Most households treat their wireless network the same way they treat their home electrical wiring. The guys come in and install it, you fire up your computer, and you use it, without ever thinking twice about how it works or how it could work better. If it breaks, you call the guys. If it is sluggish or sketchy, you put up with it or workaround it until the problem gets so bad that it is virtually broken and you have to call the guys.
This, in my opinion, is no way to live. Unlike your home’s electrical wiring, your wired/wireless network is fun, easy, and safe to tinker with. If there’s a modem and a router in your house, then you have a network. And with that network, you can do much, much more than simply connect to the Internet. Or, at the very least, you can do so more quickly and safely.
Below is an ongoing list of some of our grooviest home networking tips. Dive in and make something of your network!
Tweaks, Troubleshooting and Speed Boosts
Choose the Right WLAN Channel – One of the biggest contributors to slow Internet speeds and dropped connections is radio interference. If you live in densely populated area, like a dorm or an apartment building, choosing a different WLAN channel may significantly boost your signal strength.
What is Port Forwarding? – If you are using torrent software, playing online games or using another Internet service other than a web browser or email client, then port forwarding is a must. Read this introduction to find out how port forwarding can boost your speeds and fix your connectivity problems.
Powerline Ethernet Adapters: A Cheap Fix for Slow Network Speeds – Wireless just not cutting it? Not ready to tear holes in your walls to route Ethernet cables through your home? Powerline Ethernet gives you the speed and reliability of a wired connection without remodeling your home or breaking the bank.
Add Google Public DNS to Your Router – Chances are, your ISP’s default DNS server isn’t as fast or reliable as Google’s. Make the switch with these easy steps.
Add Google Public DNS to Your Computer – Same as above, but for just one machine.
How to Upgrade the Firmware for a Cisco/Linksys Router – New firmware for your off-the-shelf router can boost performance and security.
How to Recover Your Windows WiFi Password – Forgot your Windows wireless networking security key or password? Here’s your solution.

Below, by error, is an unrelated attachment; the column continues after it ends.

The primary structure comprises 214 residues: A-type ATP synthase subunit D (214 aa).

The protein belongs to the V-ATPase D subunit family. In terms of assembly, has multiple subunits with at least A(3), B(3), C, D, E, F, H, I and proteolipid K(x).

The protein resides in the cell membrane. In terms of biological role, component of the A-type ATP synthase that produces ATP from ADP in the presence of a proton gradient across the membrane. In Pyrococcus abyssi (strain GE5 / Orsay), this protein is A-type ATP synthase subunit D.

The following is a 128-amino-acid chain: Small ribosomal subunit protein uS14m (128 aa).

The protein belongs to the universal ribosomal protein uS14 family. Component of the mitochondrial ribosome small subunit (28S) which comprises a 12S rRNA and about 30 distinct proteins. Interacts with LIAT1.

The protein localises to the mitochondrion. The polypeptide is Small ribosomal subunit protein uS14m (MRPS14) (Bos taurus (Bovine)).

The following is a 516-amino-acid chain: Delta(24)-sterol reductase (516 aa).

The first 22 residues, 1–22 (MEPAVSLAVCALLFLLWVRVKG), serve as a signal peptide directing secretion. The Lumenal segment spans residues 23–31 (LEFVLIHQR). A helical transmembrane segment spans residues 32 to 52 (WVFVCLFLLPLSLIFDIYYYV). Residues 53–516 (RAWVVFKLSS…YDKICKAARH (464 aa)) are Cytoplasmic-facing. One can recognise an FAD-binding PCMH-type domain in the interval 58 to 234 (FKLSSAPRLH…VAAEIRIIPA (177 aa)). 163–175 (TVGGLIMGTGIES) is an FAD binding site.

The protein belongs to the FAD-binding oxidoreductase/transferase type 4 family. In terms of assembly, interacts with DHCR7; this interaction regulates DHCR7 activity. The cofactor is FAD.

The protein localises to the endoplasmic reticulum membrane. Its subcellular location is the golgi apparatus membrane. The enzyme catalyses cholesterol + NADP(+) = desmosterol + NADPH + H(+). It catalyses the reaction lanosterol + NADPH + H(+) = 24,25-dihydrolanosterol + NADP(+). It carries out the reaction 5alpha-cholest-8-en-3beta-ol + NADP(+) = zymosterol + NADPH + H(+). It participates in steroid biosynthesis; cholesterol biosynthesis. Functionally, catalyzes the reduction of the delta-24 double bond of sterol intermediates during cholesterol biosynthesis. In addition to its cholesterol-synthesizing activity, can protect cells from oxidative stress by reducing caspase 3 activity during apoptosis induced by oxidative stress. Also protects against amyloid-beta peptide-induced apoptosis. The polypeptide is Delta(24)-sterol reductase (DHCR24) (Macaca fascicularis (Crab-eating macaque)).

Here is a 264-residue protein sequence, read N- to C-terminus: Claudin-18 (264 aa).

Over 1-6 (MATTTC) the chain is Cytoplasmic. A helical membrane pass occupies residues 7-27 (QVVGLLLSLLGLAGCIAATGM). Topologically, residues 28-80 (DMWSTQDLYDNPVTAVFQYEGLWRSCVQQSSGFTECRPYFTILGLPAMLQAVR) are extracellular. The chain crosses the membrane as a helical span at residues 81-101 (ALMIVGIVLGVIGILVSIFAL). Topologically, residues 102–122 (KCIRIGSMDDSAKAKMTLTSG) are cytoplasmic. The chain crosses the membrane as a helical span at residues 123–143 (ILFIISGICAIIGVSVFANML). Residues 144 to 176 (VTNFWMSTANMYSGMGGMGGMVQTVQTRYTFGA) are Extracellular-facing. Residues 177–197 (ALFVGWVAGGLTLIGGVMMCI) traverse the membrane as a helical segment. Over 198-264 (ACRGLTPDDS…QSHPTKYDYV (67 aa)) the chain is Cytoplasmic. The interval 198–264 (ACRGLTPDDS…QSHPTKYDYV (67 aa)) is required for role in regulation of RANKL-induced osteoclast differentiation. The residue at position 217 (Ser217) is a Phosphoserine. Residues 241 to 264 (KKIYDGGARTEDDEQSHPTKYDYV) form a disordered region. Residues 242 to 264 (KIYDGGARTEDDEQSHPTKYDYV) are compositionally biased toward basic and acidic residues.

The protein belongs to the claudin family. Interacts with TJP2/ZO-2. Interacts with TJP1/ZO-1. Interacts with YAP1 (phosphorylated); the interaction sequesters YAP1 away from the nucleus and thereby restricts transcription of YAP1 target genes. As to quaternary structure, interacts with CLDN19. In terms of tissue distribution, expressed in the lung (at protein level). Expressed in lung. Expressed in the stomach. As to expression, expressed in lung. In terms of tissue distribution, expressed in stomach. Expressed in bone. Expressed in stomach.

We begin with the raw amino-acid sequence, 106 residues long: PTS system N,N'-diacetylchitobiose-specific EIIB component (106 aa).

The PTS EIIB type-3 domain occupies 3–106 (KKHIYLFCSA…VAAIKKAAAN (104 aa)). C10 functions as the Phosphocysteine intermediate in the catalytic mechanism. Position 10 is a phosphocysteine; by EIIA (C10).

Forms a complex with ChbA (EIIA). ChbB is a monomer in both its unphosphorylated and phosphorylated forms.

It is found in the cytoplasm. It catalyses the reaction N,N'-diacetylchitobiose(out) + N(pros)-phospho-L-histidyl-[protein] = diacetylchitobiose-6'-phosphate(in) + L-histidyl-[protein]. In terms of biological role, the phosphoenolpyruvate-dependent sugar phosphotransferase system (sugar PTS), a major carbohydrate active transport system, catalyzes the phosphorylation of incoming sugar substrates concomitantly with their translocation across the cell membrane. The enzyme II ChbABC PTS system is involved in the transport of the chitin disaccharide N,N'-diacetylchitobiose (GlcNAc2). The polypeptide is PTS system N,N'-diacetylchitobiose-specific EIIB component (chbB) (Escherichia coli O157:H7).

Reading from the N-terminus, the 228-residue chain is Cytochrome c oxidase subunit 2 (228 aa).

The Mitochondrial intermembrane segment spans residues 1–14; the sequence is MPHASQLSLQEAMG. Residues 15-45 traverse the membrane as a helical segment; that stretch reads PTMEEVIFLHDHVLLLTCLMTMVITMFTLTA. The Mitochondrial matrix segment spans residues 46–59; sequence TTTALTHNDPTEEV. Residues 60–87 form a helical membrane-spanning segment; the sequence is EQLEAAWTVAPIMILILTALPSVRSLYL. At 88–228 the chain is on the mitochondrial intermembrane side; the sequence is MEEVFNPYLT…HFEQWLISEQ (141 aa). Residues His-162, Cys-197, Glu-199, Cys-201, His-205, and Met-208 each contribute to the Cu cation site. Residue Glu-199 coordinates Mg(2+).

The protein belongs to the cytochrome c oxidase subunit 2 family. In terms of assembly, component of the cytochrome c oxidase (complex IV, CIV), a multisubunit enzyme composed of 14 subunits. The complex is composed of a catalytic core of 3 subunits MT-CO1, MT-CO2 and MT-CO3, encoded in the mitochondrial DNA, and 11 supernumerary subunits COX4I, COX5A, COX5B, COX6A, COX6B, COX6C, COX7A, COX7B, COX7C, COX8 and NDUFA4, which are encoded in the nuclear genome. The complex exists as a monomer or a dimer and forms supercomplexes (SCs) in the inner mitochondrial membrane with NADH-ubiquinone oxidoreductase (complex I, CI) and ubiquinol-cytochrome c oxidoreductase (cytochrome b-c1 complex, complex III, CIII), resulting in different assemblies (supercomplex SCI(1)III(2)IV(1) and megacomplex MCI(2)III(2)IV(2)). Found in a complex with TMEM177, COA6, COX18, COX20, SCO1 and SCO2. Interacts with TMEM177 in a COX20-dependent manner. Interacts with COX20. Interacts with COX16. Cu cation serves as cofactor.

Printer, Music and Photo Sharing
Keep Files Synced to a Network Drive Using Robocopy – SyncToy is great, but for Windows 7 users, you might find that Robocopy is a bit faster. Plus, you can automate it.
How To Share Files and Folders between OS X and Windows 7 – If you’re a PC, and your wife and kids are Macs, then you can still share files and folders. Here’s how.
How to Share a Printer Between Two Windows Computers – Save yourself the trouble of emailing documents to a central computer to print out documents.
Monitoring and Parental Controls
Set Up OpenDNS on a Home Network – OpenDNS lets you monitor and filter content on all devices on your home network, including laptops, smartphones, tablets and other mobile devices.
Block Websites and Filter Content with OpenDNS – Stop employees or children from accessing inappropriate sites without adding any hardware, thanks to OpenDNS.
Customize your OpenDNS Pages – Want to add a personal touch to your block and filter notices with OpenDNS? Here’s how.
How to Pull Activity Logs from a Netgear Router – This is specific to one model of Netgear router, but the concept can be applied to most major router makes and models. Not as easy as OpenDNS, but another option for spying on your kids.
Watch Hulu on a Raspberry Pi – Apple TV, Wii and other streaming devices require a paid Hulu Plus subscription to use the Hulu app. But if you have a Raspberry Pi, you can create an XBMC box that streams Hulu for free.
Stream Music and Video from Windows 7 to Xbox 360 – You can stream media from your Windows Media library without installing Windows Media Center extender.
Remote Control and Automation
How to Set Up Wake-on-LAN (WOL) in Windows 8 – If you want to wake up your media server without walking up the stairs to flip the switch, Wake-on-LAN is just the thing for you. WOL lets you turn on a computer using a phone, tablet or another computer.
Schedule Windows to Sleep and Wake Automatically – Save energy by having your media server turn off and on each day.
Windows Task Scheduler: Trigger an Event When Internet Connects/Disconnects – Got an always on machine that performs vital functions on the Internet? This quick tip will let you schedule certain actions when the computer connects/disconnects from the Internet.
Use One Keyboard/Mouse for Multiple Macs, PCs or Linux Machines With Synergy – It’s a KVM switch without the hardware. And it’s free!
How to Enable Remote Desktop RDP in Windows 7 – Windows has a built-in remote desktop protocol–but you need to enable it for it to work.
How to Add a Windows 7 Client PC to Windows Home Server – This step is required if you want WHS to automatically back up your computer.
Got a groovy tip? Tell us about it in the comments